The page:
2nd Edition

A Plastics Processing Guide, Second Edition

ISBN 9781566766258
Published May 8, 1998 by CRC Press
256 Pages

USD $250.00

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Book Description


Dr. Gruenwald has indicated the desirable properties of polymerics for differing applications; thus, his text is especially useful for polymer chemists who must "tailor" plastic materials for specific groups of applications. Engineers in extruding and calendering film and sheet will benefit from the intimate relationships elucidated between processing parameters imposed upon stocks employed in thermoforming and the products thereof. Mold designers are provided with a complete guide that will enable them to avoid the less obvious pitfalls and wasted effort so often experienced in the evolution of molds for (especially) complex parts.. Quite likely, Dr. Gruenwald's suggestions willl lead to considerable benefits to those who read and practice by this remarkable exposition of thermoforming technology.

Robert K. Jordan
Director-Metalliding Institute, Director-Engineering Research Institute, Scientist in Residence, Gannon University

Table of Contents

Heating of the Plastic
Means of conveying heat to the plastic Physics of radiation properties Thermal properties of plastics Heating equipment for plastic sheets Judging the correct temperature of the heated sheet Heater controls Clamping of sheets

Thermoforming Molds
Reduction in wall thickness, male and female molds Computer-aided engineering for thermoforming Part shrinkage and dimensional tolerances Warpage Draft in the mold Surface appearance Mold materials Mold-cooling provisions Air passage holes Increasing stiffness Mold plugs

Vacuum, Air pressure and Mechanical Forces
Measuring vacuum and pressure forces Vacuum sources Vacuum accumulators or surge tanks Application of vacuum forces Pressure forming Mechanical forming

Cooling of Thermoformed Parts
Means of cooling the formed part Non-conventional cooling methods

Trimming of Thermoforming Equipment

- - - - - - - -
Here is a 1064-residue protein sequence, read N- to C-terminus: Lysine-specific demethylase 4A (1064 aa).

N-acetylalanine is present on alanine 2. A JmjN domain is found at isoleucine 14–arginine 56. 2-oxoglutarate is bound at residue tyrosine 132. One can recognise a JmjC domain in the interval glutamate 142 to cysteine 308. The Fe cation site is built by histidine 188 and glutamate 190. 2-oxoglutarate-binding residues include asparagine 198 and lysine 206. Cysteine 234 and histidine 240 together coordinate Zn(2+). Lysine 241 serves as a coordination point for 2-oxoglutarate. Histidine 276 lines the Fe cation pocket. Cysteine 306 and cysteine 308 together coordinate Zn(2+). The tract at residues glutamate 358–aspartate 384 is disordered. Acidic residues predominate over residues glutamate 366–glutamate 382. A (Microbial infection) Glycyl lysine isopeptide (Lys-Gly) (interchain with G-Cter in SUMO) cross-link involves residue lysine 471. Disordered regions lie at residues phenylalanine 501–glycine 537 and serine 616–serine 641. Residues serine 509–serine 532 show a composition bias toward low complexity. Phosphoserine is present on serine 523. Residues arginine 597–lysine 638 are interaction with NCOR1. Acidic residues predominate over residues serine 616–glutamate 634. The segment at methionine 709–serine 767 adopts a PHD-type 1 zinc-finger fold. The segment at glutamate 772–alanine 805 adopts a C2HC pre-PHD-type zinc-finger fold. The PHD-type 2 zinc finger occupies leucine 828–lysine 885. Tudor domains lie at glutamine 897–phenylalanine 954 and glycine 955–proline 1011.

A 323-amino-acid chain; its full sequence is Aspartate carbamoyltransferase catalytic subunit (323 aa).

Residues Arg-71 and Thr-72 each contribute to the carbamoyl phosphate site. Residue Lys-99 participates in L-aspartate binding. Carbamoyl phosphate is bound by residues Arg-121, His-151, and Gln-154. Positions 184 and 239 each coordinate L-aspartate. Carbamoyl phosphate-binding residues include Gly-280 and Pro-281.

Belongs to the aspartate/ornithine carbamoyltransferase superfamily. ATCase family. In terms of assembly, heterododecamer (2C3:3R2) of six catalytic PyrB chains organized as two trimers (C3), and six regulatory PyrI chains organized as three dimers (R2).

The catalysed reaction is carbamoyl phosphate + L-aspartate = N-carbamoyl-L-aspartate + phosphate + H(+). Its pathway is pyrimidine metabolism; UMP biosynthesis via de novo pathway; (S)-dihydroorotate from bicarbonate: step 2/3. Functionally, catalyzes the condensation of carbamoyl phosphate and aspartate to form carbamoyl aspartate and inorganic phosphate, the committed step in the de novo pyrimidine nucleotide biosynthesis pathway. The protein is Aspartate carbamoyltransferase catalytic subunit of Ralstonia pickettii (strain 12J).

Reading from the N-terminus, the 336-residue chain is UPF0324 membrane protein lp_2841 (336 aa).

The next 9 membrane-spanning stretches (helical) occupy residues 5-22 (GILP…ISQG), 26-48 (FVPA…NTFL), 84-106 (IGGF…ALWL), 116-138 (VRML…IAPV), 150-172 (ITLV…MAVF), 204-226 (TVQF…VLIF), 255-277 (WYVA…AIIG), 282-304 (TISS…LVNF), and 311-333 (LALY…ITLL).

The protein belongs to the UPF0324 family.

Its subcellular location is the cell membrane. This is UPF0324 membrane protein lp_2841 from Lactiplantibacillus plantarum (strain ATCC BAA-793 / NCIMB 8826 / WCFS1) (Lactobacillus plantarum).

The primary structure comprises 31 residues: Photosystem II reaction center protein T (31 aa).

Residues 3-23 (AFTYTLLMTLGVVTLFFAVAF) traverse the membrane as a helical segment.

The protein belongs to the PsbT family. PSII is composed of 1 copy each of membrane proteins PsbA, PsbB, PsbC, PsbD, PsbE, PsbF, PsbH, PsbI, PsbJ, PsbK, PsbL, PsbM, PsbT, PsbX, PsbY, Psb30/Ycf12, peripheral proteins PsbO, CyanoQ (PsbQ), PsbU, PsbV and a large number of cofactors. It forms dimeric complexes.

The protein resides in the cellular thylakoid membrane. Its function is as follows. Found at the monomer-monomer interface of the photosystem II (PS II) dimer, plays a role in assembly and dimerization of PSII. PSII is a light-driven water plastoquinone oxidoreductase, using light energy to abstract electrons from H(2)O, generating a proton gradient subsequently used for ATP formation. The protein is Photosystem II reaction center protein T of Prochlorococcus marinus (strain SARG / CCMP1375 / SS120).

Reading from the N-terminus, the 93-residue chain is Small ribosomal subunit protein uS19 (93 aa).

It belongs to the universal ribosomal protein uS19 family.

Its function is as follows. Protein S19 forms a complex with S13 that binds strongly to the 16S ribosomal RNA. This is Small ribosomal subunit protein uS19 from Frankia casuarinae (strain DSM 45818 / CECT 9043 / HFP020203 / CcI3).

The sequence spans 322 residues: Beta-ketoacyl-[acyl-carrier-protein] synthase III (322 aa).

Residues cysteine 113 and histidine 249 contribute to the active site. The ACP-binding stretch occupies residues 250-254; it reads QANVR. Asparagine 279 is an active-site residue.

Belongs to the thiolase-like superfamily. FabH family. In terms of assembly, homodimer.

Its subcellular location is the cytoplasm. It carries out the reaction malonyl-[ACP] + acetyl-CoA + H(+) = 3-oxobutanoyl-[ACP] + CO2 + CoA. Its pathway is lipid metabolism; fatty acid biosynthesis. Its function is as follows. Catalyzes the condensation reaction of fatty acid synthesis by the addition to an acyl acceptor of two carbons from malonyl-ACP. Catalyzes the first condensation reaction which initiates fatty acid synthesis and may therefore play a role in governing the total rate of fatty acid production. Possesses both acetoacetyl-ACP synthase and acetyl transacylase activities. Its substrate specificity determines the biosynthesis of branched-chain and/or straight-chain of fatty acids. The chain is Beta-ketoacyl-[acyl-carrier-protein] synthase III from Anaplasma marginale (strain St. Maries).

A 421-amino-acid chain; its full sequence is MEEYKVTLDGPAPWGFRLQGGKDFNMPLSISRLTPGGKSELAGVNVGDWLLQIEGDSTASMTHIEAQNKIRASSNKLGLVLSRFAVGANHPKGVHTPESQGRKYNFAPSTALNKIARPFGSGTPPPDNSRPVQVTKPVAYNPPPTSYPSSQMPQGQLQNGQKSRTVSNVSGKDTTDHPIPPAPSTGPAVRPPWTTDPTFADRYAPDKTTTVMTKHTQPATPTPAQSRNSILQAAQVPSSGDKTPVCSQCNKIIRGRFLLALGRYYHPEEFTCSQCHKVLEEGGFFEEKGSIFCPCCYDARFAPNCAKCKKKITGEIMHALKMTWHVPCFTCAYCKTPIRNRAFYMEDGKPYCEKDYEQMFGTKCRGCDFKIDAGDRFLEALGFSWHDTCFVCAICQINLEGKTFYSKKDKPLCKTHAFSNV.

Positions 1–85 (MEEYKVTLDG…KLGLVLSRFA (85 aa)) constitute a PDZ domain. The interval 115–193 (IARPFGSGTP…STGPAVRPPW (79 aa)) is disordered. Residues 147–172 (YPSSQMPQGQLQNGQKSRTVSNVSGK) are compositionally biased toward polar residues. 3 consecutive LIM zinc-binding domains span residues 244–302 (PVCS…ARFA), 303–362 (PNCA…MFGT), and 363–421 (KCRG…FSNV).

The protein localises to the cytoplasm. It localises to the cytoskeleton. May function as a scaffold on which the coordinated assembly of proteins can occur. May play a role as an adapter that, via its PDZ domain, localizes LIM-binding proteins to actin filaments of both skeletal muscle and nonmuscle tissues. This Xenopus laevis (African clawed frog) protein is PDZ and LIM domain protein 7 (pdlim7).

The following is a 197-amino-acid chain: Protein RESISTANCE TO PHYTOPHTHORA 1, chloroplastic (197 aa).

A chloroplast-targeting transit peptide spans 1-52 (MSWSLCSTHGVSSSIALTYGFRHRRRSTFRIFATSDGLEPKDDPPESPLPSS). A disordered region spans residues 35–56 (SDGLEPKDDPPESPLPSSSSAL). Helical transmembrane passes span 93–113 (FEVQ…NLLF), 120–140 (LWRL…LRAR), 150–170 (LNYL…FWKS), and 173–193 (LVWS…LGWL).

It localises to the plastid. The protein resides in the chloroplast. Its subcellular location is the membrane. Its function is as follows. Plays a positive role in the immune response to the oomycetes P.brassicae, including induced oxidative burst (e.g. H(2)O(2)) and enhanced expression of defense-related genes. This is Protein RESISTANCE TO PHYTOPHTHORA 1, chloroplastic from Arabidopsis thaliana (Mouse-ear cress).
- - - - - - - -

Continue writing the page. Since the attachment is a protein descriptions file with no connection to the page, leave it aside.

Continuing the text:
Tools for trimming

Thermoforming Equipment
Single-station thermoformer Shuttle thermoformer Rotary thermoforming equipment Continuous in-line thermoformers In-line thermoformer Linear thermoformers Pneumatic thermoformers Hydraulically operated thermoformers Mechanically operated thermoformers Skin packaging equipment Blister packaging equipment Snap packaging Vacuum packaging Packaging machinery Control mechanisms

Thermoforming-Related Material Properties
Glass transition temperature Heat deflection temperature Softening range and hot strength Specific heat Thermal conductivity Thermal expansion Heat of fusion Thermal diffusivity Thermal stability Water absorption Orientation and crystallization Manufacture of starting materials Coextrusions and laminates Mechanical properties Material economics Regrind utilization

Thermoforming Materials' Chemical Descriptions
Acrylics Cellulosics Polyolefins Styrene polymers Vinyl resins Engineering plastics Copolymers, blends, and alloys Fiber-reinforced thermoplastics Transparent materials Barrier materials Electrical properties Plastics recycling Flammability of plastics Toxicity of plastics

Thermoforming Processes
Billow, bubble, or free forming Cavity forming Drape forming Plug-assist forming Billow drape forming Snap-back forming Air slip forming Reverse draw with plug-assist forming Twin-sheet forming Pressure forming Mechanical thermoforming Other thermoforming processes Adjusting process parameters Thermoforming troubleshooting guide

Design Considerations Assembly and bonding Rigidized thermoformed parts Finishing and decorating thermoformed parts

Related and Competing Forming Processes
Forming processes performed at lower temperatures Packaging container forming Limitations for thermoforming

Exemplary properties of thermoforming materials Exemplary properties of film materials Trade names and materials manufacturers Conversion factors

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